Monday, April 10, 2017

Baseball Begins

The other day, Jacob had a baseball game. He's had many games before, but this was the first one of the (more serious) coach pitch pony league. It was the bottom of the first inning, and he got placed in the pitcher position, even if he had been practicing outfield the entire time being on this team. He seemed pretty nervous. In that first inning, he had a few errors that caused the other team to score some runs. Runs. They keep score now in this league. Scoring matters. Up until now, in baseball, he's either been in t-ball or in a coach-pitch league where they didn't keep track of who won. It was a different feeling to be watching your son make an error, when scoring mattered. More than anything, I was mad at myself. Furious. Why? I was watching him play, and I felt bad for him that he made an error or two. I was angry that this game would cause me to feel bad. It is supposed to be fun watching your son play, but with the added pressure of winning, it wasn't fun for me. I mean, I'll admit, it got better in the later innings when Jacob picked up two ground balls in outfield and threw it right to the base. But there was still a feeling of pressure.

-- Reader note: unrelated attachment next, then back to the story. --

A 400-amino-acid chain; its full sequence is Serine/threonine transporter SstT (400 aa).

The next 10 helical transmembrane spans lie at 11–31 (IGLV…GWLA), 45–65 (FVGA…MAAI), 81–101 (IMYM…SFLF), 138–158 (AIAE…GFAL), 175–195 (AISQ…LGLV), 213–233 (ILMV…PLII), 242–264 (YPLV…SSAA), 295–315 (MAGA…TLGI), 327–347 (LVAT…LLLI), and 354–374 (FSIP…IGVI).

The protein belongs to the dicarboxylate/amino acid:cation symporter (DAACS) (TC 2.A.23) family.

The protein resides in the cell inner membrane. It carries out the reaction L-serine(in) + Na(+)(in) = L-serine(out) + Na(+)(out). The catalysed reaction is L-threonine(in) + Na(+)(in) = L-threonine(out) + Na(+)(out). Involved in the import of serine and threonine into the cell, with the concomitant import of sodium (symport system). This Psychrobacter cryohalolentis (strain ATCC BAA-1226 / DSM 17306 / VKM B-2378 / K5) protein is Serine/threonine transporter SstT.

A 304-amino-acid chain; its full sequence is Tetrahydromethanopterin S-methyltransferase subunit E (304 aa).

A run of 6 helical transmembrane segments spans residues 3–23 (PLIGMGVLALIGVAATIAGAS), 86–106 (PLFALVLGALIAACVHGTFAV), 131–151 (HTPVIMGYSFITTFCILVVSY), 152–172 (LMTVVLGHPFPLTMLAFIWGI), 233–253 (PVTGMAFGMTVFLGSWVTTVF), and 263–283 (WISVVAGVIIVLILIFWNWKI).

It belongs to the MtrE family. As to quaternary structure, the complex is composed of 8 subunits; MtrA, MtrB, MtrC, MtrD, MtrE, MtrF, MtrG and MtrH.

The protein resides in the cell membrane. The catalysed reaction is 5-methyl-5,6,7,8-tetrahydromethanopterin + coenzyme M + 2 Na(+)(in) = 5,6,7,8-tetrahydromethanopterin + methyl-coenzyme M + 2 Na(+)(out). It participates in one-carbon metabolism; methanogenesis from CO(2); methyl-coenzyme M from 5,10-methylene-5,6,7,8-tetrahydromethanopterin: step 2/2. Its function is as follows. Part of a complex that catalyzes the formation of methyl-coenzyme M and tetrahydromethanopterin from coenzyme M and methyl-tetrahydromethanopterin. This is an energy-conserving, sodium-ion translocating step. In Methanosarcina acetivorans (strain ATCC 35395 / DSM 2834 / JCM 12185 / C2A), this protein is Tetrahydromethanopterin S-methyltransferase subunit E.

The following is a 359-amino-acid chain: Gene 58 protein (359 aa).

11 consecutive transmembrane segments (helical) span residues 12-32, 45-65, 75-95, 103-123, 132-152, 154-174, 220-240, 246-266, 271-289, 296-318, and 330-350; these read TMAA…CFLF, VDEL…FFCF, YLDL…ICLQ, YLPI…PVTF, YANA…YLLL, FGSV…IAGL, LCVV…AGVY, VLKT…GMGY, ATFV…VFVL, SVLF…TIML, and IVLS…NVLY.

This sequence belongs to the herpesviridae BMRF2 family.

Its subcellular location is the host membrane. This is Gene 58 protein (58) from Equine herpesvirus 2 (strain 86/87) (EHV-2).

We went home that day not feeling the greatest.

Then, I realized something.

He's 7. Seriously. When I was 7, I was riding my bike/roller blades, watching tv, or hanging out with my parents. Organized, pressured sports didn't come until the 9th grade, when I could probably handle it better.


He's 7.

My husband and I changed our mindsets that day. I made a personal decision to not care whether they win or lose. With organized sports, he should be learning respect, self-discipline, and teamwork. Not how to win. Of course, if we have time, we will still go to the park and practice throwing or hitting. However, I won't allow me or my son to feel how we did that day. If he continues to feel this way, he won't enjoy baseball, and he should. He's 7.

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